South African Fashion Week’s winter 2012 designer collections, launched over four days last week at the Crowne Plaza in Rosebank, Johannesburg, elicited mixed reactions, but it did offer a peek into key trends and showcased local talent.
Designer Hangwani Nengovhela, the creator of the Rubicon label, presented a 1940s theme. Rubicon’s catwalk featured the female cast of Isidingo and the range included a rouge-coloured pencil skirt paired with a silky jabot-collared blouse and a lemon-yellow cloche hat. Everything seemed perfectly constructed, from a red pleated skirt to flowing, layered dresses in various shades of purple.
Every piece had complimentary accessories, including caramel-coloured Mary Jane shoes and two-strap sandals, vintage suitcases and fur pieces transformed into a waistcoat or a shoulder drape. The collection had a sort of glamorous Katharine Hepburn feel to it.
International celebrities like Emma Watson and Nicole Richie have been seduced by velvet this winter and Vesselina Pentcheva visibly had this in mind for her 2012 collection. Her full-length evening dresses came in a variety of deep tones including olive, forest green, black, burgundy, emerald and beige. Apart from lace additions and an assortment of sleeves and slits, the gowns were simple and elegant. With the sophisticated draping, rich tones, and contemporary couture look, they added a splash of luxury to evening wear. The lavender pillbox hats were a vintage touch.
The 46664 collection, designed by Chris Vogelpoel, Barbara Tosalli and Craig Native, was a bright new start to the Sunday line-up with its concept of “clothing with a conscience”.
The collection was driven by five themes. A mix of dynamic, bold printed viscose men’s shirts and maxi dresses symbolised the “African renaissance”.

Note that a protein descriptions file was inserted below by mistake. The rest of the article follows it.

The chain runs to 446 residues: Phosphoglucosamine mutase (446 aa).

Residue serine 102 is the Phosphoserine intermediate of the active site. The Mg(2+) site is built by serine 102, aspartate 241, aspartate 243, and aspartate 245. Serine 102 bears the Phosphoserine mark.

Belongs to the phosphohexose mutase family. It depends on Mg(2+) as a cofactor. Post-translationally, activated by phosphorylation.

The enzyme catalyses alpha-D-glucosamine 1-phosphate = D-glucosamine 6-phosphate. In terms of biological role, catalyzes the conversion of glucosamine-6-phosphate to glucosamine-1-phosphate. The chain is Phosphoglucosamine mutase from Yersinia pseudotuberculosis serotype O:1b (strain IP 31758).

The prints featured the life and times of 46664’s founder, Nelson Mandela, including the ducks he encountered at Victor Verster prison and the tomatoes he grew.
The “rainbow nation” was depicted through colour contrasts, or colour blocking, in blazers, trenches and trousers in cobalt, cerise, green and red in men’s and ladies’ wear. Colour blocking is one of the hottest new trends around and creates a preppy, college look. “It shows the flair and bravado we have in mixing and contrasting colour outfits and never standing back from strong colour,” says Vogelpoel.
Complementing these themes was “soul”, with a series of knitwear items that went from classic black, grey and charcoal to pieces that were created around strong design and colour. The men’s zipper tops with hoods and skinny and twisted jeans were included in an “urban” theme, and the women’s semiformal wear in rich neutrals with highlighted colours celebrated the elegance and sophistication of “Afro-chic”.
Stuttafords is the main stockist of 46664 apparel nationwide. But big corporations such as Edgars, Mr Price and Woolworths are also partnering with local talent, so clothing from the catwalk is become readily available to the general public.
Big brand support
Edgars, the official retail partner of SA Fashion Week, has signed a three-year agreement to showcase and promote leading local designers. From late September, its Melrose Arch flagship store is carrying a permanent installation of eight to 10 designers.
Mr Price contributed in a collaboration with Elle magazine to showcase new talent.
Even though competitor Woolworths was not part of SA Fashion Week, it has also branched out into local design. Since summer 2010, the Woolworths SA Designers collection has featured fashion by selected guest designers in each season.
The gradual move toward supporting local designers will open the doors for many. Though nobody yet falls for the promotional-speak “New York, Paris, London and Jo’burg”, designers are looking to the fashion capitals and style icons for inspiration.
A collection under the label Gugulam presented what could be described as “Michelle Obama meets the Stepford wives”.
An impressive, sophisticated but stiff knee-length beige dress, enhanced by a burst of flowers, had a broad lilac waistband. Inspiration drawn from celebrities like American first lady Michelle and Duchess of Cambridge Kate Middleton was predictable in a globalised fashion environment.
The 46664 collection, meanwhile, showed how a combination of history and enterprise can capture the zeitgeist of the moment.